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Both father and son had also embarked on building a diversified property portfolio by the 1990’s whilst maintaining their professional careers. The family is now involved in developing houses, apartments and entering aged care area to assist the elderly.

 

Sunil Lal, Kamla Lal Shika Lal wih children Divya, Radhika, Neha and Rahul

 

The family is heavily involved in philanthropy; Shikha was appointed Director of Philanthropy for Kaden Boriss and the firm donated 2 per cent of their fees from the business to various charities in Australia and abroad. She has been instrumental in raising funds for children’s health, education and those suffering from depression and abuse to name a few.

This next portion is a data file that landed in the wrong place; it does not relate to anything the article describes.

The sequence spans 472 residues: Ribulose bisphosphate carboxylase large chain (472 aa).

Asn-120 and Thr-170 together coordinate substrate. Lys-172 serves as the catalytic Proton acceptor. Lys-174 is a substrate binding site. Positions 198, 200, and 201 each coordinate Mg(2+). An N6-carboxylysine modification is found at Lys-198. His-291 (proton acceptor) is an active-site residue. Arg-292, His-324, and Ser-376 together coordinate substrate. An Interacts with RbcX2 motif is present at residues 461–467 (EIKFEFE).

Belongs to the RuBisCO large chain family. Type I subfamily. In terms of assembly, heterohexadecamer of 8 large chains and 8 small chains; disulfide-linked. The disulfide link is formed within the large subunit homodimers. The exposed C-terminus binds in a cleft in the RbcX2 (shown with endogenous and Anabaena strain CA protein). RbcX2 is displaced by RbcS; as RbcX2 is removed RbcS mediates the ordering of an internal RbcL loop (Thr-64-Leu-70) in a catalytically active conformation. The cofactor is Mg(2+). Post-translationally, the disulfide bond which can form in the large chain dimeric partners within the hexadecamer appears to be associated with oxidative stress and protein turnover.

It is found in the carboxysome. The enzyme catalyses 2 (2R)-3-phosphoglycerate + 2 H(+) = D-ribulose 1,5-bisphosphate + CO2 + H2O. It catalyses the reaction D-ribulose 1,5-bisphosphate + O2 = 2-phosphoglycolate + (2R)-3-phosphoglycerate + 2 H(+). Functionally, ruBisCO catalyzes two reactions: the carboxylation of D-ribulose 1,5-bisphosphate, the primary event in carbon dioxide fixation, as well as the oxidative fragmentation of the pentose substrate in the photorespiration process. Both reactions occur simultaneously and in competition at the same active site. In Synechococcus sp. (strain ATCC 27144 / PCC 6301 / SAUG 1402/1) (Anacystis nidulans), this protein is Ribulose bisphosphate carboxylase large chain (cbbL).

Sunil also has a passion for business relations between Australia and India and now serves on the Board of NSW Chamber of Australia-India Bilateral Trade which was co-founded by him.

Another migrant family’s success story belongs to Bartolomeo Pittorino, who was born in Italy and moved to Australia in 1897. I got an opportunity to meet his granddaughter Carolyn Pittorino in Sydney and she shared her insights into his journey.

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Carolyn Pittorino with dad and young Bartolomeo

 

“I am so proud of him. At the age of 14 he was a mere boy, a child, who was expected to work and earn a living like an adult and separated from his loved ones back home for at least a decade or so,” Carolyn said.